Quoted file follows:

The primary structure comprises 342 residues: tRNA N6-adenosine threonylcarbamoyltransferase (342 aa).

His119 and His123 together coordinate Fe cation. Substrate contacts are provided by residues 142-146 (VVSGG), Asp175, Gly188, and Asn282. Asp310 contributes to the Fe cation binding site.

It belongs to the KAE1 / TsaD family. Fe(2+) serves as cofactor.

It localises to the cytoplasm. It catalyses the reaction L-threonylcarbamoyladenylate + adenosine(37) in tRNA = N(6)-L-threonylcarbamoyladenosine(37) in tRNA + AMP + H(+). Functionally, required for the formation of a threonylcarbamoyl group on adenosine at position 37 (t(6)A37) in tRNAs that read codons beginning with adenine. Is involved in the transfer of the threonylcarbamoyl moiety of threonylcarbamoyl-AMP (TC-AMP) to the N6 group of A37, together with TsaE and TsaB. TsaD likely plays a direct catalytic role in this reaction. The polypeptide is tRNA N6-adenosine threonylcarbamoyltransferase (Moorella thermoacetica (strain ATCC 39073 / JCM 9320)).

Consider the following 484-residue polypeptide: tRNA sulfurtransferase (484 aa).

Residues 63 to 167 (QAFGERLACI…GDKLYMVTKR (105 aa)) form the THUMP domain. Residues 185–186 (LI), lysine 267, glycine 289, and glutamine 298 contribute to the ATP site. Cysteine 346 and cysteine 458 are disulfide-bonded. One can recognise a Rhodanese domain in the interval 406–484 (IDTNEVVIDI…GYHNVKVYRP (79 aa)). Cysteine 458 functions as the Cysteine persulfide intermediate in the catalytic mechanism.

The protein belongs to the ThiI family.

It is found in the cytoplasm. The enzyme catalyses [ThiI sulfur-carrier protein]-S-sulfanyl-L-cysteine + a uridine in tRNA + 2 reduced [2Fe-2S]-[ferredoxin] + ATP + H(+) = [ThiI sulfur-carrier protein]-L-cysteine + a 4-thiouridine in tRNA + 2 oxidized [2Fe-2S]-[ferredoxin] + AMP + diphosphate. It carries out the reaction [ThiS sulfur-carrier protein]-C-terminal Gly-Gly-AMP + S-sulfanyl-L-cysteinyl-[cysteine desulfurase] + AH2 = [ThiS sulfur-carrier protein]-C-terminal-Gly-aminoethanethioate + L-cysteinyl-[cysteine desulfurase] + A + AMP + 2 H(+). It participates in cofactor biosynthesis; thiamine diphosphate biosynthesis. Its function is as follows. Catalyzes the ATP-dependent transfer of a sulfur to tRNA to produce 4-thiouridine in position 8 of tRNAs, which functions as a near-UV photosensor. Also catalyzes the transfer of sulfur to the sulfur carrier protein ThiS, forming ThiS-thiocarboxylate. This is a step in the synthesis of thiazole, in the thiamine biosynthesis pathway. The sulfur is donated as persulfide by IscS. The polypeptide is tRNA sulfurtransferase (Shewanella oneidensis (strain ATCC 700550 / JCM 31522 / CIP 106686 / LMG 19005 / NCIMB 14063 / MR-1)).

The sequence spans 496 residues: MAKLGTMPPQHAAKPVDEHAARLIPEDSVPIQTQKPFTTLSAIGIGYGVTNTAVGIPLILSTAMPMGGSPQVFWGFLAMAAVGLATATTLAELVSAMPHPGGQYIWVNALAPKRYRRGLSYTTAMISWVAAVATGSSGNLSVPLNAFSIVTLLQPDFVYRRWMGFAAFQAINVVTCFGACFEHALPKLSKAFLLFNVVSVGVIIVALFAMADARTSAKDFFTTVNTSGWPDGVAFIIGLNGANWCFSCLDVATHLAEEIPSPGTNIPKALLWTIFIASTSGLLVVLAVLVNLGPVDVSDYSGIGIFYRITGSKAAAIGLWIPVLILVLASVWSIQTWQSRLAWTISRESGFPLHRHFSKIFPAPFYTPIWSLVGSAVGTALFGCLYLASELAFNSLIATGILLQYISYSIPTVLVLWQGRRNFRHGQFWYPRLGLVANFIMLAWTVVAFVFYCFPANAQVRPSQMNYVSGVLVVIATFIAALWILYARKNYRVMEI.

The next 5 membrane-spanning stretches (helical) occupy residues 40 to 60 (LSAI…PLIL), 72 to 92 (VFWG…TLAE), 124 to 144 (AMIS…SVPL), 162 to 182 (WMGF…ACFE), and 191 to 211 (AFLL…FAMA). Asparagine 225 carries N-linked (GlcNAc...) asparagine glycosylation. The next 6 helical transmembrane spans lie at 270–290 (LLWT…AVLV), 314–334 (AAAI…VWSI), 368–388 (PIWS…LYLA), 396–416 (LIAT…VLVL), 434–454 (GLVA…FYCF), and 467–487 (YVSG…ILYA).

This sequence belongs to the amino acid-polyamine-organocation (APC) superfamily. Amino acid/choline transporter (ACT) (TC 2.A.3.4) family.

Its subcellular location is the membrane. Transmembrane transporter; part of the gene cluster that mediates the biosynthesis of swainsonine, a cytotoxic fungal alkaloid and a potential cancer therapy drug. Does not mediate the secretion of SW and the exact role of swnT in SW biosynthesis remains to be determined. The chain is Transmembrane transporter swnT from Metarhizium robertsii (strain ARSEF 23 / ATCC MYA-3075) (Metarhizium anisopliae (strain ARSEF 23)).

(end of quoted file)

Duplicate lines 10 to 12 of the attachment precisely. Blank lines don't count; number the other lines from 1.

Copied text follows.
The next 5 membrane-spanning stretches (helical) occupy residues 40 to 60 (LSAI…PLIL), 72 to 92 (VFWG…TLAE), 124 to 144 (AMIS…SVPL), 162 to 182 (WMGF…ACFE), and 191 to 211 (AFLL…FAMA). Asparagine 225 carries N-linked (GlcNAc...) asparagine glycosylation. The next 6 helical transmembrane spans lie at 270–290 (LLWT…AVLV), 314–334 (AAAI…VWSI), 368–388 (PIWS…LYLA), 396–416 (LIAT…VLVL), 434–454 (GLVA…FYCF), and 467–487 (YVSG…ILYA).

This sequence belongs to the amino acid-polyamine-organocation (APC) superfamily. Amino acid/choline transporter (ACT) (TC 2.A.3.4) family.

Its subcellular location is the membrane. Transmembrane transporter; part of the gene cluster that mediates the biosynthesis of swainsonine, a cytotoxic fungal alkaloid and a potential cancer therapy drug. Does not mediate the secretion of SW and the exact role of swnT in SW biosynthesis remains to be determined. The chain is Transmembrane transporter swnT from Metarhizium robertsii (strain ARSEF 23 / ATCC MYA-3075) (Metarhizium anisopliae (strain ARSEF 23)).